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How much is too much? The effects of real-world intoxication levels on eyewitness identifications.

Conference contribution
Authors Christopher Altman
Nadja Schreiber Compo
Dawn McQuiston
Angelica Hagsand
Robert Gonzalez
Jiselle Cervera
Odile Saint-Flour
Published in Oral presentation at the annual meeting of the American Psychology- Law Society (APLS) (Atlanta, USA).
Publication year 2016
Published at Department of Psychology
Language en
Keywords alcohol, witness memory, faces, lineup, accuracy
Subject categories Psychology, Psychology (excluding Applied Psychology)


Intoxicated witnesses often exceed the legal BAC limit of .08 (Evans et. al, 2009); however, little research has examined how high levels of intoxication impair eyewitnesses’ memory using a lineup procedure. This study tested witnesses’ memory across a broad BAC spectrum (.00-.32). Bar patrons were recruited to watch a mock crime video before making an identification from either a target-absent or target-present lineup. Results suggest that intoxicated witness’ identification performance parallels that of sober witnesses, but highly intoxicated witnesses are less confident in their identifications. Implications for collecting evidence from intoxicated witnesses are discussed.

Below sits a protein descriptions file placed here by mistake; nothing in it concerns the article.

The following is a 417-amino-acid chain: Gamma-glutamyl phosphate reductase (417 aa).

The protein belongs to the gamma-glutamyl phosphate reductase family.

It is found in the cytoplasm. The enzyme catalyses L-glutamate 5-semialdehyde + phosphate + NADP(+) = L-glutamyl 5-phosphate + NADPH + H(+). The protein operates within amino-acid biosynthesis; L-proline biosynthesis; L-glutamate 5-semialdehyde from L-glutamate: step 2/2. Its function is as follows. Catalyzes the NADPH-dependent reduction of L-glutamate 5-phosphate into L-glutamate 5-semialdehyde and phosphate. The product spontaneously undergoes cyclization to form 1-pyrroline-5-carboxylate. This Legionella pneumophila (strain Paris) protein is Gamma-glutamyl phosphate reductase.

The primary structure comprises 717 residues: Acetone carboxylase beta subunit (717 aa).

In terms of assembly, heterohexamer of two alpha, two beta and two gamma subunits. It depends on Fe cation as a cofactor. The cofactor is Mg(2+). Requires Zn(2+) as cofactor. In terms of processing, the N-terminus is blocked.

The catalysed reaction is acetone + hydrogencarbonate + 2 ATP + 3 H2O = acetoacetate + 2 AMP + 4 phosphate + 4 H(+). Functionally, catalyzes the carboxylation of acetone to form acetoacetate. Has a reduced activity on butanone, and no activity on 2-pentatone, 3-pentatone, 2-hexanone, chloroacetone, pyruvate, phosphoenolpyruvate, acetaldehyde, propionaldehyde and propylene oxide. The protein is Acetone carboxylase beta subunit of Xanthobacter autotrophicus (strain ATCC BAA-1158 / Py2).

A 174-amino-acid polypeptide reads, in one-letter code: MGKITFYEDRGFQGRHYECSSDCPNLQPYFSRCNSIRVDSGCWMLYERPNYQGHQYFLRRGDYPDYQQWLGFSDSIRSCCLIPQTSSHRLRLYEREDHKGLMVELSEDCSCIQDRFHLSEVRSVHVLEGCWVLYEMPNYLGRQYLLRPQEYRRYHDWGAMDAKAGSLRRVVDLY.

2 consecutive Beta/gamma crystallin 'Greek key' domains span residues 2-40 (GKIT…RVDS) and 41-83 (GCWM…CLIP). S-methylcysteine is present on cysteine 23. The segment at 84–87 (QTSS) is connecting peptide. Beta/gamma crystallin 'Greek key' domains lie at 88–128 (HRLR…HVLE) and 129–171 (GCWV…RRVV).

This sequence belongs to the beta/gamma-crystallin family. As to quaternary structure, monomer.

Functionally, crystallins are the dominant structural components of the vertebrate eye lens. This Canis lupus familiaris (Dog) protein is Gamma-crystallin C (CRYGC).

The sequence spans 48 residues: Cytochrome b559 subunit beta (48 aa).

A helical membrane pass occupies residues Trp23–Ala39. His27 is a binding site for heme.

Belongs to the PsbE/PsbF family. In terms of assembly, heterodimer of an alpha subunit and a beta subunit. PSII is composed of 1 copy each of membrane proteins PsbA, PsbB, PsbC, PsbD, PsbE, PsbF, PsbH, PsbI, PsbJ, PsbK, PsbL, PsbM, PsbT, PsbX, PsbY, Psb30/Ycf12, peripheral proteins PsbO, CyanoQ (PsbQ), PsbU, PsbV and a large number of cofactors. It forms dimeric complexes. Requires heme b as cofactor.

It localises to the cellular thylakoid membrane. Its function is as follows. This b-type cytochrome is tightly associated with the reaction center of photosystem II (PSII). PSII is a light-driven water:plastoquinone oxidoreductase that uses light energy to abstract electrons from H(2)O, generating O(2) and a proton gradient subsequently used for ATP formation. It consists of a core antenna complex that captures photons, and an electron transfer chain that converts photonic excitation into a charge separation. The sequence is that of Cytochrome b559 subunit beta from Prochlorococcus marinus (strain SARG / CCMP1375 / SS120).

Page Manager: Webmaster|Last update: 9/11/2012

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